Monday, 26 November 2012

Another Spotlit Stage...

It all started in Seville in 2002. It was an additional excursion, added on top of an already busy trip. Tourist-y it may have been but it was spell-binding.

In the deepening twilight, we'd driven down from our dinner in the hillside village of Mijas Pueblo to join the throngs at a tablaos flamencos in Seville. It was crowded and we had to push our way through to our reserved seating in the front rows (one of the perks of much-maligned organised tours). 

Before long the show began: the pounding feet, arched poses and haughty profiles holding my attention, challenging me to avert my gaze elsewhere if I dared. Women danced, men danced, women and men danced together. Skirts and shawls swirled and swayed, fingers flicked and clicked and the cantaores (singers) wailed and clapped. It was powerful and passionate and provocative.


Then a small man took the stage. He was not handsome or well-built. He had a hard, weathered face and a small wiry frame.  But he exuded a raw magnetism and as his heels started their gentle tempo against the floor, he looked out into the darkened audience over his hooked nose, turned swiftly, sharply and raised his arms.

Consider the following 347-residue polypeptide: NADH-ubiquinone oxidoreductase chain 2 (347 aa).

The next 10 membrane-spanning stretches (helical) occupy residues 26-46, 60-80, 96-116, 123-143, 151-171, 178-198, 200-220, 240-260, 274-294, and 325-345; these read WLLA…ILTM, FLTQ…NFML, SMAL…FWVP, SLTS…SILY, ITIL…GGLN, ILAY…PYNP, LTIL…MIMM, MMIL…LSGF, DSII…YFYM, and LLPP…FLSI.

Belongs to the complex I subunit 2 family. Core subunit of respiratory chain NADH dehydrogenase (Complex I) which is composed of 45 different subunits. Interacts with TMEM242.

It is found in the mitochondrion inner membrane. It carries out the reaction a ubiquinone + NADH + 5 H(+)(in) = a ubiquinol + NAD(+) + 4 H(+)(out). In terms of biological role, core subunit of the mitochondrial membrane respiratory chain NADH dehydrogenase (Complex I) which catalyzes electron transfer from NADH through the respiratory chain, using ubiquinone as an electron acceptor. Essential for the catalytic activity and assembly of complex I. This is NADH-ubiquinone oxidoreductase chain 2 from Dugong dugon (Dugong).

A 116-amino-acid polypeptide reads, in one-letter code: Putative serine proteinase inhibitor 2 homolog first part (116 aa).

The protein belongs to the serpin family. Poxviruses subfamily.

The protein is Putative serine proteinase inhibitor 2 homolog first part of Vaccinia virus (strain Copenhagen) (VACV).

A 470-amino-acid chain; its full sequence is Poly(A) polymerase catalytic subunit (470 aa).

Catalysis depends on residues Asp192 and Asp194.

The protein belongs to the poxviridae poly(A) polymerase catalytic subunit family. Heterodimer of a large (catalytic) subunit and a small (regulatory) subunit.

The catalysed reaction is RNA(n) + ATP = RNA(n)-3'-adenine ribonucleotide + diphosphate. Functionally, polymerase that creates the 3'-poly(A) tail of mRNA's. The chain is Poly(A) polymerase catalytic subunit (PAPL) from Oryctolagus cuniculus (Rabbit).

From my seat in the front row, I could feel the heat of his body, see the beads of sweat rising on his face as he pounded the floor. I held my breath, my heart thumping in my chest and my eyes glued to this stomping, whirling, arrogant dervish in front of me. It seemed to last forever and be over in a minute. As he remained still for that last time, it was a few seconds before I could leap to my feet and applaud, so mesmerised was I by his performance.

Ten years later, my pulse still races when I remember the man on that small stage in Seville, dancing with such arrogance and magnetism. And it fuelled an ongoing desire to immerse myself in that wonderful Flamenco spirit at every opportunity.

This weekend I went to see Paco Pena and his Flamenco Dance Company at Sadler's Wells. It's the third time I have been to see this unassuming master of plucking, picking and strumming since I've lived in London and he has lost none of his musical magic.

This latest show, Quimeras, is a fusion of Spain and Africa. It is filled with foot stamping, arm waving movement that spends two hours weaving in and out of haunting wails and tempestuous rhythms. It was unbelievably good. So good that I was on my feet at the end, cheering and clapping until my arms hurt.

Yet for all its wonderful-ness, as I walked back to Angel tube station, my mind wandered and I was taken back to another small man on another spotlit stage.

My heart skipped a beat and my soul soared again.
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